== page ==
After a drunk driver hit you, you know you sustained various injuries. Should you add traumatic brain injury to the list?
The U.S. Food and Drug Administration explains how physicians diagnose brain injuries. Learn which injuries to seek compensation for from the at-fault driver.
One of the primary ways medical professionals diagnose TBIs is through a medical examination. During the neurological exam, medical professionals gauge your motor skills, thinking, coordination, sensory function, reflexes and eye movement.
Magnetic resonance imaging and computed tomography scans cannot pinpoint brain injuries. What they can do is rule out other possibilities, helping your medical team narrow their options. Imaging tests may identity brain injury bleeds that require immediate medical attention.
Brain injury symptoms
Other than a medical exam and imaging tests, doctors may diagnose TBIs by a patient’s symptoms. Common indications of a mild brain injury include dizziness, headache, blurred vision, ringing in the ears and behavioral shifts. Symptoms of a moderate-to-severe brain injury include slurred speech, ongoing nausea or vomiting, weakness in the limbs and trouble learning.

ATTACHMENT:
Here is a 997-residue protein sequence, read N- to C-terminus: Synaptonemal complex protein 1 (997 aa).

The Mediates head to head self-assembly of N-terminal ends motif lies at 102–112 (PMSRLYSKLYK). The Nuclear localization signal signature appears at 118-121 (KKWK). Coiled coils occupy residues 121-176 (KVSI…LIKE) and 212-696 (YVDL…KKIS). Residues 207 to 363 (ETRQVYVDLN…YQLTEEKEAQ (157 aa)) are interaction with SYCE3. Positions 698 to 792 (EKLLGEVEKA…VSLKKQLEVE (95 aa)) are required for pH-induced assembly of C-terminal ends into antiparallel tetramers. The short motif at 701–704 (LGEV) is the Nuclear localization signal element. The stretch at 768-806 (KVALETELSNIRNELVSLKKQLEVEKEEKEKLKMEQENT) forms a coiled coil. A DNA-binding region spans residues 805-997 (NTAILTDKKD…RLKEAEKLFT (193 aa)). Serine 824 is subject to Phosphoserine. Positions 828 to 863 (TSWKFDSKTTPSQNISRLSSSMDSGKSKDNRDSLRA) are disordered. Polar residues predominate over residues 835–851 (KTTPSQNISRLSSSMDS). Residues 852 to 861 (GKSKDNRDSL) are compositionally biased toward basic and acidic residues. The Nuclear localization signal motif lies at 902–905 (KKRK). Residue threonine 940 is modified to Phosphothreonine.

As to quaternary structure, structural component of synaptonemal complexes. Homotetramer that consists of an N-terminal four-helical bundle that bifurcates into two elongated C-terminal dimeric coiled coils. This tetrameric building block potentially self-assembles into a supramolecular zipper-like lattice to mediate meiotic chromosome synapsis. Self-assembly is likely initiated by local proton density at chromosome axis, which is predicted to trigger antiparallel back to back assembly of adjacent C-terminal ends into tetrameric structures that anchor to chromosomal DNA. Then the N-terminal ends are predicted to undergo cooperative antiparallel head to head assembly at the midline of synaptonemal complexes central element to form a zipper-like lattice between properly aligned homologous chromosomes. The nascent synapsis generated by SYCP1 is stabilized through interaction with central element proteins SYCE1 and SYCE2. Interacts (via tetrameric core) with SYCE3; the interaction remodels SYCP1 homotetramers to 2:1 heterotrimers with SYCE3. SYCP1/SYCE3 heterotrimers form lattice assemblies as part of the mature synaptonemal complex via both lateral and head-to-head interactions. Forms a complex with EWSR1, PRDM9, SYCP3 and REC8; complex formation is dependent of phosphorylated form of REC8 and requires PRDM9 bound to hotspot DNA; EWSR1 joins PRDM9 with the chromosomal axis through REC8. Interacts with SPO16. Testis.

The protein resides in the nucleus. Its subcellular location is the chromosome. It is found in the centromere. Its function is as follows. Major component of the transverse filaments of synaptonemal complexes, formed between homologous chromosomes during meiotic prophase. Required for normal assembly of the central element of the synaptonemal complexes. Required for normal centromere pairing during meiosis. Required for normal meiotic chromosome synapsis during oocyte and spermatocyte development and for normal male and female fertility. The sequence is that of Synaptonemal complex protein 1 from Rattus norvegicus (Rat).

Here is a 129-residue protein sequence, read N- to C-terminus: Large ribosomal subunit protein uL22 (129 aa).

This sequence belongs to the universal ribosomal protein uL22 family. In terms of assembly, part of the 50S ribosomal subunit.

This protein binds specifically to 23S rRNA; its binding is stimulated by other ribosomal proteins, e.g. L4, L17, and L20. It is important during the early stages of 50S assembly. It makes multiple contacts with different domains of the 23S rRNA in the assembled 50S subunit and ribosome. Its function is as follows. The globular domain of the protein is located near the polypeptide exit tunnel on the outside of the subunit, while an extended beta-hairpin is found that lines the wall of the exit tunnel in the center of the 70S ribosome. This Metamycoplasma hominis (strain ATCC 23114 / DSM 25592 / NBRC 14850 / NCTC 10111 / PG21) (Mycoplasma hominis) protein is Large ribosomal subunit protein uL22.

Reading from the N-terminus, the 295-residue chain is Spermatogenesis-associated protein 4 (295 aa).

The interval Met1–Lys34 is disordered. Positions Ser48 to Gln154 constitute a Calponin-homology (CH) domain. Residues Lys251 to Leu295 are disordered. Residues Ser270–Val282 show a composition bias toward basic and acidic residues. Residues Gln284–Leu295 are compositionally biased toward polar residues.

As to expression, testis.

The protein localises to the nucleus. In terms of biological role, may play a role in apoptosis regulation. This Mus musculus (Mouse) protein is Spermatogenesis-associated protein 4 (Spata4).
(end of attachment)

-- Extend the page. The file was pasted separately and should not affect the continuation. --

FDA-approved medical devices
If a doctor uses a medical device to diagnose your injury, the FDA should approve it. Devices not cleared of approved by the administration may not diagnose an injury accurately. Without a proper diagnosis, you may not receive the treatment you need to recover. Your medical team may clear you to return to normal activities even though you have a brain injury if they misdiagnose you.
Do not let irresponsible drivers get away with hitting you. Get the facts on your injury to build your claim and protect your rights.